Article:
Jul 282010
 

By Megan Neff

Julian Lynch, Mare

It’s been a week now.  I’m still trying to clear my head enough to write this review.  It seems no amount of undisturbed space within my mind will be sufficient.  But that’s sort of the way this album goes.  Attempting level-headedness while underwater.

Technically speaking, it all adds up.  Lynch, a former Smithsonian Folkways Recrodings employee, now studies ethnomusicology at the University of Wisconsin-Madison.  An expertise in music spanning decades and genres is apparent in the album’s very fabric.  World blends with folk blends with ambient electronic.  Ancient wood keeps time with modern synthetics.

A funereal Dixieland jazz band beams through the sunburnt pop of “A Day at the Racetrack.”  Old grows into new according to a precise diatribe.  A melody buds along the snaking vine of a tribal rhythm.  Dusty guitar-picking gives way to a muffled chorus within a sedate pop song.

More than logic or technicalities, though, this album induces a feeling.  With Mare, Lynch explores the divide between past and future tense.  And in doing so, takes us into a perfectly beautiful present where perhaps words are not enough.

Jim O’Rourke, All Kinds of People ~ Love Burt Bacharach

We have all been had by a pop song at some point.   And Burt Bacharach is undeniably one of the most dangerous seducers in American history.  As if his eternally perfect salt and pepper comb-over were not enough, he had in his arsenal the melodious perfection of “Walk on By” and “Raindrops Keep Falling on My Head.”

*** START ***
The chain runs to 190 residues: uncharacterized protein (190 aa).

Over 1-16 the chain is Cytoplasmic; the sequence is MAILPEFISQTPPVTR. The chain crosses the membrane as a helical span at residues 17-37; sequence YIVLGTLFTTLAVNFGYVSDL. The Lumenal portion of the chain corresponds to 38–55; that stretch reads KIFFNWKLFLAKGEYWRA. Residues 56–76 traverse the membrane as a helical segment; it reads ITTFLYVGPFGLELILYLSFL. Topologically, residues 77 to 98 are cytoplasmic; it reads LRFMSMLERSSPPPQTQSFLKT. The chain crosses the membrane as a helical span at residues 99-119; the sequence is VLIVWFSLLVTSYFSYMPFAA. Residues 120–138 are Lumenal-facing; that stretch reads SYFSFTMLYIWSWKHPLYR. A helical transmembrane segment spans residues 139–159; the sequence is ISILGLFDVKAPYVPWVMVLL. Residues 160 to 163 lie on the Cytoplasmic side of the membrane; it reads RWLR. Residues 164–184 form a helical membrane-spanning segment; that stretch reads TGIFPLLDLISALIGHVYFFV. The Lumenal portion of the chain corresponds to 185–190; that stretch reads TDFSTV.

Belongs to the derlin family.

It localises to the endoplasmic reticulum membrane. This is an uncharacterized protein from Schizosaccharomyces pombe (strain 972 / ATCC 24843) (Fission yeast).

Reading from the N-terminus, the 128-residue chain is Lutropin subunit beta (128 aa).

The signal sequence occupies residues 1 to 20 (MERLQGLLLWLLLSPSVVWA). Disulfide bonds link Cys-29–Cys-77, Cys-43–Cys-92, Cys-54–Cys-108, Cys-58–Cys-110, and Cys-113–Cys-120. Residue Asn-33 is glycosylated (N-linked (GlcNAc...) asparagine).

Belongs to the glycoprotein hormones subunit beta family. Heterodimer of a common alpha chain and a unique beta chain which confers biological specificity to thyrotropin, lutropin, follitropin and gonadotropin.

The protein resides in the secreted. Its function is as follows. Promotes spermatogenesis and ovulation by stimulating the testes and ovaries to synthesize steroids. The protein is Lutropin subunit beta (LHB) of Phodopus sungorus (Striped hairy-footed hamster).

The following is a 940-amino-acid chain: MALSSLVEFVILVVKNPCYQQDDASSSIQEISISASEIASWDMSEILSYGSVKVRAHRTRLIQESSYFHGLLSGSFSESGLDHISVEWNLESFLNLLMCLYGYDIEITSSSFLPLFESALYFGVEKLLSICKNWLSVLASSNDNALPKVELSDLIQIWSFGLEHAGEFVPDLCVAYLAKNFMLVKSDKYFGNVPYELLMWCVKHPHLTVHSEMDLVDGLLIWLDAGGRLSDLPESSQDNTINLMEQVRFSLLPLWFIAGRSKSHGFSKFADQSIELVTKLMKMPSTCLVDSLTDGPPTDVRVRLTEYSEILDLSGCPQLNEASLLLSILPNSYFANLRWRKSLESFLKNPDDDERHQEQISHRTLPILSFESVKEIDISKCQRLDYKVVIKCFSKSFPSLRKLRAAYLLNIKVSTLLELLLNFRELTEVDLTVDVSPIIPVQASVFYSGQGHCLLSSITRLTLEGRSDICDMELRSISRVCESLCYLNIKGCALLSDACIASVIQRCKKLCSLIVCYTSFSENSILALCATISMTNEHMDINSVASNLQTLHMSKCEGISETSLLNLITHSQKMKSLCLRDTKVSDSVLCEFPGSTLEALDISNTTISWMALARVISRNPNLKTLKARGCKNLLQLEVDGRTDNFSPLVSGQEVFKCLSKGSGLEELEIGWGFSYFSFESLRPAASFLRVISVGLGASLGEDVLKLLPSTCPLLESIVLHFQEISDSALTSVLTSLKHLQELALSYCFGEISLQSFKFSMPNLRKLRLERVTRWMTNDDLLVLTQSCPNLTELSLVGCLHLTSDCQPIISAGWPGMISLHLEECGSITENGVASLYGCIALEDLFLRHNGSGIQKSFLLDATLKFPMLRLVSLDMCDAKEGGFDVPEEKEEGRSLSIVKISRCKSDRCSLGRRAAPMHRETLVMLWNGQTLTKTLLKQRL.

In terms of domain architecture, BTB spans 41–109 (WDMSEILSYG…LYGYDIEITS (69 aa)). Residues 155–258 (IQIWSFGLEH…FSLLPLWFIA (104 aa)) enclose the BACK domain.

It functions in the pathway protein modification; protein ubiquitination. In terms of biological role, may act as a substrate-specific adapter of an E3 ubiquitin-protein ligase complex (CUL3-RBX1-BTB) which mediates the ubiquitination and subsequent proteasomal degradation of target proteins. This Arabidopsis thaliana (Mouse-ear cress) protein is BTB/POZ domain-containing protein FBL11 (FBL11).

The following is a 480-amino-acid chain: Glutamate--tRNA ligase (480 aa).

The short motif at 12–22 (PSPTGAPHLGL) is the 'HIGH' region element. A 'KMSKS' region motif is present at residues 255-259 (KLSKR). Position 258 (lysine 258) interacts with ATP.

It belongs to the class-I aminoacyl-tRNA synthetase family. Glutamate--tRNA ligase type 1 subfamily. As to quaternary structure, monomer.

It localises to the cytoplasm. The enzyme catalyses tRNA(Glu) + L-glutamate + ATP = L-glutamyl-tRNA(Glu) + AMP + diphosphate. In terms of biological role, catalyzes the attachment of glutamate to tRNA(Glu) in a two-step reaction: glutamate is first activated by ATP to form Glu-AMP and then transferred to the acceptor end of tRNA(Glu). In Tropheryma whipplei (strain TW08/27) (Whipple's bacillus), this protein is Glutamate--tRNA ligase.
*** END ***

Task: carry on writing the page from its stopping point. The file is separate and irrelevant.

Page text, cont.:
With All Kinds of People ~ Love Burt Bacharach, musician and producer Jim O’Rourke has made Burt Bacharach over in a way that would have made Dionne Warwick happy.  And in this special music episode of Fashion Emergency, the songs get a refreshing, if not slightly warped, makeover.  Electronic glitches make room for a breezy jazz piano.  Perfect pitch is replaced by off-kilter vocals and the occasional mispronunciation.

Though a bit tongue-in-cheek, the album is playfully earnest and doesn’t sacrifice the integrity of the original songs. Guest vocalists include O’Rourke’s former bandmate, Thurston Moore, and names in the Japanese music scene like Haruomi Hosono (Yellow Magic Orchestra) and free jazzers Akira Sakata and Masaya Nakahara.

The concept may seem slightly silly, but then what good pop song isn’t?  O’Rourke pulls off the stunt with expert instrumentation, impeccable production and his personal brand of pop mojo.

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